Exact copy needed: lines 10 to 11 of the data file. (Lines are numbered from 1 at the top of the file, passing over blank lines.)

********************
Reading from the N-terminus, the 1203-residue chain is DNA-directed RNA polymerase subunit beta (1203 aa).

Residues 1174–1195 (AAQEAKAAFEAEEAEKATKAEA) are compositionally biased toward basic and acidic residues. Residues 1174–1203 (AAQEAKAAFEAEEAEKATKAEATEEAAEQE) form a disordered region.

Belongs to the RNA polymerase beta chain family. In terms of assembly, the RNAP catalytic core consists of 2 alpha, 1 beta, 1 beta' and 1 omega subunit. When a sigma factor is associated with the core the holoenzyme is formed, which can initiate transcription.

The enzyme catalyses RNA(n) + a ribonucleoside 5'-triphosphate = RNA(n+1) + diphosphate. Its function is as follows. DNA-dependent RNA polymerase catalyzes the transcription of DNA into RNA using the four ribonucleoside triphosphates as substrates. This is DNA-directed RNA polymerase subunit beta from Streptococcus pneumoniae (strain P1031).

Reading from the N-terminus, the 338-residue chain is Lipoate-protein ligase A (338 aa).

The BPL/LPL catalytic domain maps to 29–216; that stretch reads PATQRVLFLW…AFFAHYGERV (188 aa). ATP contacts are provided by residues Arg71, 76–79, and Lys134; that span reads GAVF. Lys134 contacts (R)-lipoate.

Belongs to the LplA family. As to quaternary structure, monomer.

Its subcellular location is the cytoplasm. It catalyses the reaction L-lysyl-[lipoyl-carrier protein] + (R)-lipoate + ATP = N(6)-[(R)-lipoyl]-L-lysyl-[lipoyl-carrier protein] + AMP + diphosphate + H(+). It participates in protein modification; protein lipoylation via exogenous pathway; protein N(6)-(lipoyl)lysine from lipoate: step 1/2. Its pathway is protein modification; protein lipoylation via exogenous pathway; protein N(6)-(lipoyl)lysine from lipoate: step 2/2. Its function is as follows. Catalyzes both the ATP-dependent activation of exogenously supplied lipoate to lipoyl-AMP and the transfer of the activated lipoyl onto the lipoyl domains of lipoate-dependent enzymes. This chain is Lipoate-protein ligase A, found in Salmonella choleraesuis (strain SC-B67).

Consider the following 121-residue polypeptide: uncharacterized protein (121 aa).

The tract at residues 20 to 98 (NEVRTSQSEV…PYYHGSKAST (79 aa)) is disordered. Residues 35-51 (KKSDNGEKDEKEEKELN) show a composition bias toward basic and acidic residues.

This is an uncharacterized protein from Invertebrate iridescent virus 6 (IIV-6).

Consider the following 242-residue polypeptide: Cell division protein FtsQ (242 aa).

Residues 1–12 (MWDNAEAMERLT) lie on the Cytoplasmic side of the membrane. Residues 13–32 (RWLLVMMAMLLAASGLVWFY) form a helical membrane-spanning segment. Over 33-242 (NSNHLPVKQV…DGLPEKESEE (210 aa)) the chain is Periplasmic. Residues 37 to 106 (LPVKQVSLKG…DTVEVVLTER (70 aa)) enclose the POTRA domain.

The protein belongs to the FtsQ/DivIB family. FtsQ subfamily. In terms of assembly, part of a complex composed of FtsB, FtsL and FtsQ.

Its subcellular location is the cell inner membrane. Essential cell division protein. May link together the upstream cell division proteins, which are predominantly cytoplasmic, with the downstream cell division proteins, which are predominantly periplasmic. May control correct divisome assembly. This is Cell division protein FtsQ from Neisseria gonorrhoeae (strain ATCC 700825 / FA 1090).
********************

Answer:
The tract at residues 20 to 98 (NEVRTSQSEV…PYYHGSKAST (79 aa)) is disordered. Residues 35-51 (KKSDNGEKDEKEEKELN) show a composition bias toward basic and acidic residues.

This is an uncharacterized protein from Invertebrate iridescent virus 6 (IIV-6).